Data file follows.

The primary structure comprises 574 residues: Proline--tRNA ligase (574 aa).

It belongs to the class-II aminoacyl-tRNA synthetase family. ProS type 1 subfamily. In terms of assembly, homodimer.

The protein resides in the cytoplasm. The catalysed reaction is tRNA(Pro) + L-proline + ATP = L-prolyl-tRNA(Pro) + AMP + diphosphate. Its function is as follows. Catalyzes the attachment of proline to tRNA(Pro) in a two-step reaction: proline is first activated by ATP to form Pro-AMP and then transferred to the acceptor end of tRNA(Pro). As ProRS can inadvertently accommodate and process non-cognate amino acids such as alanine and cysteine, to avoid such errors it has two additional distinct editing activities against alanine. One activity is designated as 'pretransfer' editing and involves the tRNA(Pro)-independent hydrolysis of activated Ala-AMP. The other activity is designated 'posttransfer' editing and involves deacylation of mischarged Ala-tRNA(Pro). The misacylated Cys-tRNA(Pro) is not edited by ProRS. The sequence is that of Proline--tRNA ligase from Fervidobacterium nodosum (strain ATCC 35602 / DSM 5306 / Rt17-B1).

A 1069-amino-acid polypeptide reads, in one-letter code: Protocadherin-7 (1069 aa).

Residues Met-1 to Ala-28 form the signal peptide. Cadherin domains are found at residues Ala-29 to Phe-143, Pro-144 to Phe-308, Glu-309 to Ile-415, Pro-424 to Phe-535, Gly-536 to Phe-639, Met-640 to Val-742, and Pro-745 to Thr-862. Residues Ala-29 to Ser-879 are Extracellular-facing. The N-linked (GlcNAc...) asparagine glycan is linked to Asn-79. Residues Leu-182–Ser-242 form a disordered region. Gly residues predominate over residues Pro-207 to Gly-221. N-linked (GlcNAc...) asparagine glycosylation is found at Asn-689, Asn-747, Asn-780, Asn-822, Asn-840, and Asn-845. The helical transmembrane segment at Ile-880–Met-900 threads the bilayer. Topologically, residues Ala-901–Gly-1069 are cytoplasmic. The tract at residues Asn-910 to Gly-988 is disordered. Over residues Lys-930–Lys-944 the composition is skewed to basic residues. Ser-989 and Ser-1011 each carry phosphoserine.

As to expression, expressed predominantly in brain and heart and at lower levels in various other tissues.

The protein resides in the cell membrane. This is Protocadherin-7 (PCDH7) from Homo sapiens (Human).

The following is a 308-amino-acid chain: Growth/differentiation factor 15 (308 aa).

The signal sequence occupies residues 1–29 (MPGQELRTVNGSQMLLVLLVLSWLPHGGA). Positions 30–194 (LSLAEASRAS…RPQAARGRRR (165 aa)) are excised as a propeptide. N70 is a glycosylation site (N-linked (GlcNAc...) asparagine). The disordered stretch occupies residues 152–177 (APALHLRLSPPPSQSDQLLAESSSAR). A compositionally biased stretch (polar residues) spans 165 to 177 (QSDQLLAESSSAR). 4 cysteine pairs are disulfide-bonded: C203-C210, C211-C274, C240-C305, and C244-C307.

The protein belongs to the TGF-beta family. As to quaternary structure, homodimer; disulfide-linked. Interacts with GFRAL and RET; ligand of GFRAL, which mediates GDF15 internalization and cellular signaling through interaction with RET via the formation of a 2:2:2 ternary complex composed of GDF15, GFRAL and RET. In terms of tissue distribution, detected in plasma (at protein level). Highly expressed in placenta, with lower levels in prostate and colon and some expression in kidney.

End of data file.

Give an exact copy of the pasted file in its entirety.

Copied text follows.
The primary structure comprises 574 residues: Proline--tRNA ligase (574 aa).

It belongs to the class-II aminoacyl-tRNA synthetase family. ProS type 1 subfamily. In terms of assembly, homodimer.

The protein resides in the cytoplasm. The catalysed reaction is tRNA(Pro) + L-proline + ATP = L-prolyl-tRNA(Pro) + AMP + diphosphate. Its function is as follows. Catalyzes the attachment of proline to tRNA(Pro) in a two-step reaction: proline is first activated by ATP to form Pro-AMP and then transferred to the acceptor end of tRNA(Pro). As ProRS can inadvertently accommodate and process non-cognate amino acids such as alanine and cysteine, to avoid such errors it has two additional distinct editing activities against alanine. One activity is designated as 'pretransfer' editing and involves the tRNA(Pro)-independent hydrolysis of activated Ala-AMP. The other activity is designated 'posttransfer' editing and involves deacylation of mischarged Ala-tRNA(Pro). The misacylated Cys-tRNA(Pro) is not edited by ProRS. The sequence is that of Proline--tRNA ligase from Fervidobacterium nodosum (strain ATCC 35602 / DSM 5306 / Rt17-B1).

A 1069-amino-acid polypeptide reads, in one-letter code: Protocadherin-7 (1069 aa).

Residues Met-1 to Ala-28 form the signal peptide. Cadherin domains are found at residues Ala-29 to Phe-143, Pro-144 to Phe-308, Glu-309 to Ile-415, Pro-424 to Phe-535, Gly-536 to Phe-639, Met-640 to Val-742, and Pro-745 to Thr-862. Residues Ala-29 to Ser-879 are Extracellular-facing. The N-linked (GlcNAc...) asparagine glycan is linked to Asn-79. Residues Leu-182–Ser-242 form a disordered region. Gly residues predominate over residues Pro-207 to Gly-221. N-linked (GlcNAc...) asparagine glycosylation is found at Asn-689, Asn-747, Asn-780, Asn-822, Asn-840, and Asn-845. The helical transmembrane segment at Ile-880–Met-900 threads the bilayer. Topologically, residues Ala-901–Gly-1069 are cytoplasmic. The tract at residues Asn-910 to Gly-988 is disordered. Over residues Lys-930–Lys-944 the composition is skewed to basic residues. Ser-989 and Ser-1011 each carry phosphoserine.

As to expression, expressed predominantly in brain and heart and at lower levels in various other tissues.

The protein resides in the cell membrane. This is Protocadherin-7 (PCDH7) from Homo sapiens (Human).

The following is a 308-amino-acid chain: Growth/differentiation factor 15 (308 aa).

The signal sequence occupies residues 1–29 (MPGQELRTVNGSQMLLVLLVLSWLPHGGA). Positions 30–194 (LSLAEASRAS…RPQAARGRRR (165 aa)) are excised as a propeptide. N70 is a glycosylation site (N-linked (GlcNAc...) asparagine). The disordered stretch occupies residues 152–177 (APALHLRLSPPPSQSDQLLAESSSAR). A compositionally biased stretch (polar residues) spans 165 to 177 (QSDQLLAESSSAR). 4 cysteine pairs are disulfide-bonded: C203-C210, C211-C274, C240-C305, and C244-C307.

The protein belongs to the TGF-beta family. As to quaternary structure, homodimer; disulfide-linked. Interacts with GFRAL and RET; ligand of GFRAL, which mediates GDF15 internalization and cellular signaling through interaction with RET via the formation of a 2:2:2 ternary complex composed of GDF15, GFRAL and RET. In terms of tissue distribution, detected in plasma (at protein level). Highly expressed in placenta, with lower levels in prostate and colon and some expression in kidney.